The Hornshurst Forest Garden is one such edge. It is an acre site, deer and rabbit fenced, within a much larger 160 acre wood. I have been designing it for the wood owner, Doro Marden, for about 3 years.
We are lucky to have relaxed time frames, allowing us to take a very slow and low-risk approach, doing things incrementally and also letting the design emerge over time – especially the people aspects. It is on a north west facing slope and is literally a clearing in the forest.
Trying to grow fruit trees on a newly cut pine plantation (a.k.a – an ecological desert) was never going to be easy and we certainly have had challenges to overcome. I now have some things to report that I hope will be of interest and help you.
Managing the Acidity
With an initial soil acidity of pH 4.1 in our clearing, I can now report localised changes – in some areas we have readings of neutral (pH 7).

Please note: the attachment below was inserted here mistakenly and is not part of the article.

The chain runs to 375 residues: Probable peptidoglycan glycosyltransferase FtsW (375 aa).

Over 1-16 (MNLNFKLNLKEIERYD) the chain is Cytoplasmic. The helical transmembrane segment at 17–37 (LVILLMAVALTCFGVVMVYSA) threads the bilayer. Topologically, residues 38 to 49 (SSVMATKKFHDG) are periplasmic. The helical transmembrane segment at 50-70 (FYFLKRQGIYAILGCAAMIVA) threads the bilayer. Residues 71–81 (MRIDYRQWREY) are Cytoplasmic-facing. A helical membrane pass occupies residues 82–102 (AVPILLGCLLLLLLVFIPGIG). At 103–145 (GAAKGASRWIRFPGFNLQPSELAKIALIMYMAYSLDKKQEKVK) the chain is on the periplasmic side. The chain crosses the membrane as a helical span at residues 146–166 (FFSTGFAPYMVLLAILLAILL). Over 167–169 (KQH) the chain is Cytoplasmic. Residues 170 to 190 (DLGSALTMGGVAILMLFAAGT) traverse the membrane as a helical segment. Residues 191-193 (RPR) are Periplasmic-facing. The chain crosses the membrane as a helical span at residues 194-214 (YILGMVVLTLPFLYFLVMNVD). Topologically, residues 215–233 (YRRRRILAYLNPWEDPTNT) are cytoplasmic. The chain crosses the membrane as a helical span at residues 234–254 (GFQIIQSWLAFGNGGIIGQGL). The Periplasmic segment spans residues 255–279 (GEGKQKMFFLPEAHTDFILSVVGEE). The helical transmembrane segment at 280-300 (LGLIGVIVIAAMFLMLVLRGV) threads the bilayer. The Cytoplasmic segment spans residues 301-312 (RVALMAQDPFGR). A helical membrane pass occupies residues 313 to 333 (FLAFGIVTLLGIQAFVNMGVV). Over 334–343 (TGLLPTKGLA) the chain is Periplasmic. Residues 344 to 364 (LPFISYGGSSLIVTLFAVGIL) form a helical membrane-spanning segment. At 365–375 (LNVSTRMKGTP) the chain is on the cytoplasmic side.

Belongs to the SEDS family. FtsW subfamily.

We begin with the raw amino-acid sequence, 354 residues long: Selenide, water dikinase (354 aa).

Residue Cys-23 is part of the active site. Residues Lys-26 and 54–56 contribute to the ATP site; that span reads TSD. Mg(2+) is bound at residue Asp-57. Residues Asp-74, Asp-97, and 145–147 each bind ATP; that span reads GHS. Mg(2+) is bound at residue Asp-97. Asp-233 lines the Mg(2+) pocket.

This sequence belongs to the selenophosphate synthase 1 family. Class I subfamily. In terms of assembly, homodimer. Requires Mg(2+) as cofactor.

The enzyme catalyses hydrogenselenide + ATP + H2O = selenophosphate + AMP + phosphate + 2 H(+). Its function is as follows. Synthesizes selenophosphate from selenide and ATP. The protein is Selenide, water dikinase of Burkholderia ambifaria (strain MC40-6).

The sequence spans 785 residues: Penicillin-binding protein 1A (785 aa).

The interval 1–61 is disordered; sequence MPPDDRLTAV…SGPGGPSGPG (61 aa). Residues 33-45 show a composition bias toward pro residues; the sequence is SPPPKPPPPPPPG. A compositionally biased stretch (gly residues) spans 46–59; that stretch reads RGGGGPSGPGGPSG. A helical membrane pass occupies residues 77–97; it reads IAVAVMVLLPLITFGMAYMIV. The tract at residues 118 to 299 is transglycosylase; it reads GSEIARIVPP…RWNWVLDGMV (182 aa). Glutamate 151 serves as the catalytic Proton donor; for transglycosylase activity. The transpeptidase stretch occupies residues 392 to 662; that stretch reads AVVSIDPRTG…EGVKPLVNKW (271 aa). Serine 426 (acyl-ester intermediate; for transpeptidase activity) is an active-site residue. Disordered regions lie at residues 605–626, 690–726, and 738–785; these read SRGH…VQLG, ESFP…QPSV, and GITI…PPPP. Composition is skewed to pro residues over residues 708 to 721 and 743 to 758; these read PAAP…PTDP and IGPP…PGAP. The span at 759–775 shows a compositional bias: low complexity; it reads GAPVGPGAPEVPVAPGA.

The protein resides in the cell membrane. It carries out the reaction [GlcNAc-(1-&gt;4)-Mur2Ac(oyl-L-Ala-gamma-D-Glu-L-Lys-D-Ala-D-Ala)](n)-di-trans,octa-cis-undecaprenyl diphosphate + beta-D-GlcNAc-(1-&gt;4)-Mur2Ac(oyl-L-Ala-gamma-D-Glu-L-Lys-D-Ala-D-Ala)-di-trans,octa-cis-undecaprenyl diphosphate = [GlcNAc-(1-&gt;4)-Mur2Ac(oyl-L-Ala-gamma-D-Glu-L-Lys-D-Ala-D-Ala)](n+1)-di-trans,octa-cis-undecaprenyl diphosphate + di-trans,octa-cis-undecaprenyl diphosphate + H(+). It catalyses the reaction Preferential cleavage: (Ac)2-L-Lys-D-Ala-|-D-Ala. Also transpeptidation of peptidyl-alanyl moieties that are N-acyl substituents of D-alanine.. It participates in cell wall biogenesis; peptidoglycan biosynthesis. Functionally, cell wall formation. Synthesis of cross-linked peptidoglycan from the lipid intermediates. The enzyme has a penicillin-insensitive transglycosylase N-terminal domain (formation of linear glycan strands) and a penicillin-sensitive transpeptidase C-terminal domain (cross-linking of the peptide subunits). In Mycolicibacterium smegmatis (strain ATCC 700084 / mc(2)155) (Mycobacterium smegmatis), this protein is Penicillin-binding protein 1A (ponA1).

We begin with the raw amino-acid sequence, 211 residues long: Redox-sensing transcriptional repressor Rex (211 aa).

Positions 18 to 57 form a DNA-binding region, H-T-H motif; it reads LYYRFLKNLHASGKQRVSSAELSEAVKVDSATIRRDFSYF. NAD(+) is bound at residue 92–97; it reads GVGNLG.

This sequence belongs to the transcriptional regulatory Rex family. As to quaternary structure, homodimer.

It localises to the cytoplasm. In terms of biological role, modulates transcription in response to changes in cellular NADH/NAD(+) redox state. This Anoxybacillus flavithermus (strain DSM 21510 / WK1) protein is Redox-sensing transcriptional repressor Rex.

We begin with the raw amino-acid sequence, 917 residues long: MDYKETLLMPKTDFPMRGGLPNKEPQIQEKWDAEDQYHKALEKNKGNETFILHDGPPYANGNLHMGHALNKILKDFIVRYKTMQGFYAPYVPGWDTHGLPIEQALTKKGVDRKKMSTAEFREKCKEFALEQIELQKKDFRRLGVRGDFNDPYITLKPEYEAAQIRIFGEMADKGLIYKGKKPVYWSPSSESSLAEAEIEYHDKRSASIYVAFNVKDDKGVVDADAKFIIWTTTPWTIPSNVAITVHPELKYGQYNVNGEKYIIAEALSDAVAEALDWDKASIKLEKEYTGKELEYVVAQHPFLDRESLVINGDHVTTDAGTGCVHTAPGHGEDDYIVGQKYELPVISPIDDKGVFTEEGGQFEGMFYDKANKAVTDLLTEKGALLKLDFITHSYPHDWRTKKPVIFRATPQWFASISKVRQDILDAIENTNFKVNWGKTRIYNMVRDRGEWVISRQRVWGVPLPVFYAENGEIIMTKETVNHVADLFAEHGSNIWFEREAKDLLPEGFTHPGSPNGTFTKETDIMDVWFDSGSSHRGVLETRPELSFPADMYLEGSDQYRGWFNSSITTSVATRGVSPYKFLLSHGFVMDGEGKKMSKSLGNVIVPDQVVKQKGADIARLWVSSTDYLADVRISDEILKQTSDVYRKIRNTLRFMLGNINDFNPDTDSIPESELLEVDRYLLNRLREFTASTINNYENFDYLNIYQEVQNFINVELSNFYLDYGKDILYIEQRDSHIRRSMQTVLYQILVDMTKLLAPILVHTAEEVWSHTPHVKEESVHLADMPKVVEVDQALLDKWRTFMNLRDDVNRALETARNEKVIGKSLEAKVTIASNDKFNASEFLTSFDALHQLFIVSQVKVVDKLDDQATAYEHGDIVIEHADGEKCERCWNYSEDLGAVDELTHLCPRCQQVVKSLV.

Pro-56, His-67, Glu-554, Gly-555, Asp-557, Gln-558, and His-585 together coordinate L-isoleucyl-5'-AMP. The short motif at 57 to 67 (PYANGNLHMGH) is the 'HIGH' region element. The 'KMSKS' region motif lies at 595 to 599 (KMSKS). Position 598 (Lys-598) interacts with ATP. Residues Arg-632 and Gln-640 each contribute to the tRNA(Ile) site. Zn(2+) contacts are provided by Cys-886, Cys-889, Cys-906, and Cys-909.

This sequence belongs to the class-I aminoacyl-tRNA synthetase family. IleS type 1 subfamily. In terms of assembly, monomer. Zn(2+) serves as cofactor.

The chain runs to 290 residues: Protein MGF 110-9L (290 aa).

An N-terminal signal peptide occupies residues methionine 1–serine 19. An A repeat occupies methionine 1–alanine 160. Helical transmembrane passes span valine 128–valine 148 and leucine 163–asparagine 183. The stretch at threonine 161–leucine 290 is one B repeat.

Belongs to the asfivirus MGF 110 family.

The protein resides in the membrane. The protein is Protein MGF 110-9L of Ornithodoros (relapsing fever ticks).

How did we get there?
A number of elements have been working towards the function of neutralising the acidity.
- What I call my ‘mulch-making’ machines. Several young deciduous trees that had been growing amongst the tall pines were purposefully left. Sweet chestnuts, birch, rowan and oak have been shedding their leaves for three seasons. (Literally feeding the soil some salad leaves for its acid indigestion).
- Localised sprinklings of lime – in the major growing sites, about twice a year.
- Some localised addition of well rotted cow manure.
…click on the above link to read the rest of the article…